To that end, one embodiment tests the primitive motions starting with a primitive motion of an edge leading to the expandable node. Additionally, or alternatively, one embodiments, to increase space awareness of the graph, tests the primitive motions starting with primitive motions of a driving mode including a primitive motion of an edge leading to the expandable node. For example, the driving mode can be a forward driving mode or a backward driving mode, in which the forward driving mode includes forward primitive motions defining a straight movement, a right turn movement, and a left turn movement in a forward direction, and the backward driving mode includes backward primitive motions defining a straight movement, a right turn movement, and a left turn movement in a backward direction. Additionally, or alternatively, the driving mode can be a straight driving mode or a turn driving mode, wherein the turn driving mode includes different primitive motions for turning movements of the vehicle with different curvatures.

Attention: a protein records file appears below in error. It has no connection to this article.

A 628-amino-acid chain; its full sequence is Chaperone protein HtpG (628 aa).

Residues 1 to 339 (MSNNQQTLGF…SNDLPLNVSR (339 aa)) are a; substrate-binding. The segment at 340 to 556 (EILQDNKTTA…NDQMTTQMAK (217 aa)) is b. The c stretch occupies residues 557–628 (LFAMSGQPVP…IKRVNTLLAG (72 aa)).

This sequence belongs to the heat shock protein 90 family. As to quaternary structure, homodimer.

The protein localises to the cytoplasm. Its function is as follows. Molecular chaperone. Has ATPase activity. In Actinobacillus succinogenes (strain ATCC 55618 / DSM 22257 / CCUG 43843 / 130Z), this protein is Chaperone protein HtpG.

FIG. 8A shows a block diagram of a method for determining 541 a motion primitive or a subset of motion primitives to expand a selected node Xbest according to one embodiment. The embodiment selects 802 a motion primitive or a subset of motion primitives according to untried motion primitives, priority of untried motion primitives 803, and collision probability of untried motion primitives 804. The information 803 and 804 can be readily inferred from properties of the node 441c and 441d, as shown in FIG. 4C

FIG. 8B shows a block diagram of a method for selecting a motion primitive during the expansion of the expandable node Xbest according to another embodiment. The embodiment selects 802 a motion primitive among untried motion primitives 801 such that the distance between the motion primitive and the motion primitive with the highest priority 441e is minimal. This rule is based on the realization that the motion primitive with highest priority 441e is more likely to produce a child node having the lowest cost. That is: the highest priority is assigned to the motion primitive, which gives the lowest node cost among all tried motion primitives. In case that no motion primitive has been tried, motion primitive with the highest priority 441e of Xbest is inherited from its parent node.